|Horse racing and
Punt to Win
Betting Tips and Gambling Strategy
In last week's Punt to Win we presented the views of a successful professional, "David", about stopping betting when a set amount has been won on the day. Today we present David's views about betting for the place on the tote.
Is place betting on the tote value?
When asked what he thought about betting for the place on the tote, David laughed and said, "No way. I don't have the slightest interest in trying to beat a betting market of over 120%. I've got better things to do with my money. And to make things even worse, there's no fixed odds which means you can't even control your bet. How many times have punters found they've got odds way below what they expected? What about the times they've won and just got their money back for the place? Even worse, what about the times their horse was running around just to give them their money back if they won, and didn't even place? A bet where you can lose but not win. Not for me."
"But David," I replied, "there are punters who say all you have to do is carefully select your place bets and you can make around 25% to 50% profit on turnover."
To which David replied, "Who's kidding who? A tote place market is the equivalent of being offered odds of $1.65 the win in an even two horse race. To just break even with place betting you have to do 25% better than the average which is a loss of 20 cents in the dollar or a return of 80%. To say, instead of getting a return of 80 cents in the dollar you expect to get a return of 150 cents for every dollar bet is wishful thinking. Sure, if you're a very successful place punter, you may get some runs where that occurs. But from my experience if you are even able to make 5% profit on turnover on place betting over the long term you are doing very well."
"But David, there are plenty of punters who swear by place betting. They say it is safe, they avoid long runs of outs and they make good profits."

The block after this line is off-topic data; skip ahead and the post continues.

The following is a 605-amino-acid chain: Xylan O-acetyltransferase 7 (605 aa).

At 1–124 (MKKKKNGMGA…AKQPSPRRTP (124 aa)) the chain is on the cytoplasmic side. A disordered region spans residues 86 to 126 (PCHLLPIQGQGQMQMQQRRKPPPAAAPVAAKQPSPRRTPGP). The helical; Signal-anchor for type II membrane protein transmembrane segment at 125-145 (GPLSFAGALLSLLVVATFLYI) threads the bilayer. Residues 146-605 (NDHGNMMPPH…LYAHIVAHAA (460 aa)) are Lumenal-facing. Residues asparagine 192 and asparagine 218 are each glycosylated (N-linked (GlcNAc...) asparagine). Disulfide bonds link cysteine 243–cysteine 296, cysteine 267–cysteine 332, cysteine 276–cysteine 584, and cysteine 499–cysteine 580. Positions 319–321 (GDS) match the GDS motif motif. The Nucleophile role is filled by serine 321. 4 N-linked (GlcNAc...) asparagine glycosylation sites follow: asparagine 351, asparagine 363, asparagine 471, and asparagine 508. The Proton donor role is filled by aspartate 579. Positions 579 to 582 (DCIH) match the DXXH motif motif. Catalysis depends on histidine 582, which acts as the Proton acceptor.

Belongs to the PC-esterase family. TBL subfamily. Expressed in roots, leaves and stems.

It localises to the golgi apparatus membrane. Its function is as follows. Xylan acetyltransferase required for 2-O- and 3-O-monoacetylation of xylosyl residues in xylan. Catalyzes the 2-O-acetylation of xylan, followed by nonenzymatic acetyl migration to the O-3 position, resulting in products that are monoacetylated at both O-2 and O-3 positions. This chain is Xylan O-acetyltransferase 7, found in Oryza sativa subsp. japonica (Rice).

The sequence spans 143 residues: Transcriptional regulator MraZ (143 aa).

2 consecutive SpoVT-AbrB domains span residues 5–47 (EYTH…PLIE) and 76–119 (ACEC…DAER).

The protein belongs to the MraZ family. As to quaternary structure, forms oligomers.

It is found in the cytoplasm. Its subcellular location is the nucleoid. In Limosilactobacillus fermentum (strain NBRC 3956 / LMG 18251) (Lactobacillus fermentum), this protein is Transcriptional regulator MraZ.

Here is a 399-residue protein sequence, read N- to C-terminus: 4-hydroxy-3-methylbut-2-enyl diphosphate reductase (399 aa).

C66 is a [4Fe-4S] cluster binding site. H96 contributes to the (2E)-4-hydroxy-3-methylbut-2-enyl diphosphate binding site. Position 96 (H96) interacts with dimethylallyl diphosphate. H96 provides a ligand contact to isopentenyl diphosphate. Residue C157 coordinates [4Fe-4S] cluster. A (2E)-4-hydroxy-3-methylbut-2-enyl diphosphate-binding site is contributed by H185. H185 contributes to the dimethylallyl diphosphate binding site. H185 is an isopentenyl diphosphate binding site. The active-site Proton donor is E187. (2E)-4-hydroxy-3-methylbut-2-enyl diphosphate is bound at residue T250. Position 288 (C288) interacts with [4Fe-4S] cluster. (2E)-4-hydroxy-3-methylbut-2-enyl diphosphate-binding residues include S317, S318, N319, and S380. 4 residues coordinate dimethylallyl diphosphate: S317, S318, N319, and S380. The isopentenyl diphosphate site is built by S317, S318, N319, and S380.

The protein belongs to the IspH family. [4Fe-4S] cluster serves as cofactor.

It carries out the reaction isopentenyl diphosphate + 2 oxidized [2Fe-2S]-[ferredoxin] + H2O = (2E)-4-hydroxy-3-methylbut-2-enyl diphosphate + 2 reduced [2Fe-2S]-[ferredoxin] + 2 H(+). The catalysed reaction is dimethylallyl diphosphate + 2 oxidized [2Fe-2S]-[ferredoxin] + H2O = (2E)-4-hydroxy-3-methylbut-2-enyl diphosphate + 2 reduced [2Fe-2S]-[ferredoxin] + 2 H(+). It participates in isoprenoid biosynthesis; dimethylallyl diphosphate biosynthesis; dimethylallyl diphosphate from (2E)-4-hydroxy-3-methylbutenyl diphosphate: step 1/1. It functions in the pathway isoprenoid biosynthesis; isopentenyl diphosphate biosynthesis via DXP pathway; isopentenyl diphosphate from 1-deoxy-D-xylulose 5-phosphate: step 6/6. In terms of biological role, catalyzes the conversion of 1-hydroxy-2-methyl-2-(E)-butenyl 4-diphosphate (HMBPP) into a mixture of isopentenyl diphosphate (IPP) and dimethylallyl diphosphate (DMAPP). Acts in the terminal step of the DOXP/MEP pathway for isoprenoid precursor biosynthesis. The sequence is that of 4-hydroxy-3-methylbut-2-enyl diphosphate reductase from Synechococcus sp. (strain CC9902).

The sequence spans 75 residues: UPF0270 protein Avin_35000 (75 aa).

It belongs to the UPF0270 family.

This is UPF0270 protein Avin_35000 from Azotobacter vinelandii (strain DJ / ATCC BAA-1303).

David laughed again and replied, "I said if you're a very successful place punter you may get some amazing runs. But if those horses were backed for the win the profit on turnover would be significantly better. Some punters get big runs by going all up with place bets. But let's not kid ourselves. It doesn't add one dollar's worth of value. You're still betting in markets of over 120% and most likely getting unders with your place bets."
"Avoiding runs of outs," continued David, "is the reason most punters back for the place. Never mind if they are getting significant unders with just about every bet. It's possible to go to the casino and play roulette or blackjack at a disadvantage against the house and yet show a profit after hundreds of bets. But the house advantage is only a few per cent, nothing like the tote's. From what I can see most punters would be happy with a 75% strike rate at average odds of $1.30. Even though that means a slow drain of their money. I admit it's possible after a significant number of tote place bets to show a strong profit. But I will add that the result would most likely be a statistical aberration and have absolutely nothing to do with having found a magical formula to making a place betting fortune of 25% to 50% profit on turnover."
"Take the tote place punter or tote each way punter who backs a horse for the place on a Saturday meeting at Sydney or Melbourne. Let's assume there are eight runners in the field and the horse is $5.00 in the bookmaker betting ring. It is possible these days to back the horse each way and get a dividend of $2.00 for the place. That same horse will not be anything like $2.00 for the place on the tote. Nor will it be $5.00 the win. It will more likely be around $1.70, even less. Surely you're not going to tell me that taking $1.70 makes sense, or in any way is going to make you a betting fortune? The simple answer is, you can't take unders and win at racing."
To illustrate David's point, Si Senor won the eighth race at Caulfield last Saturday, started at $5.00 with the bookmakers and for an each way bet paid $2.00 for the place. Yet SuperTab punters got $4.00 for the win and $1.70 for the place. Backing the horse at $20 each way with the bookmakers returned $140.00 and made a profit of $100 compared to just $114.00 backing the horse at $20 each way on SuperTab and making a profit of just $74. But worse still, betting $40 for the place on SuperTab returned a paltry $68.00 and made just $28 profit.
This edition of Punt to Win:
Back Tote Longshots?
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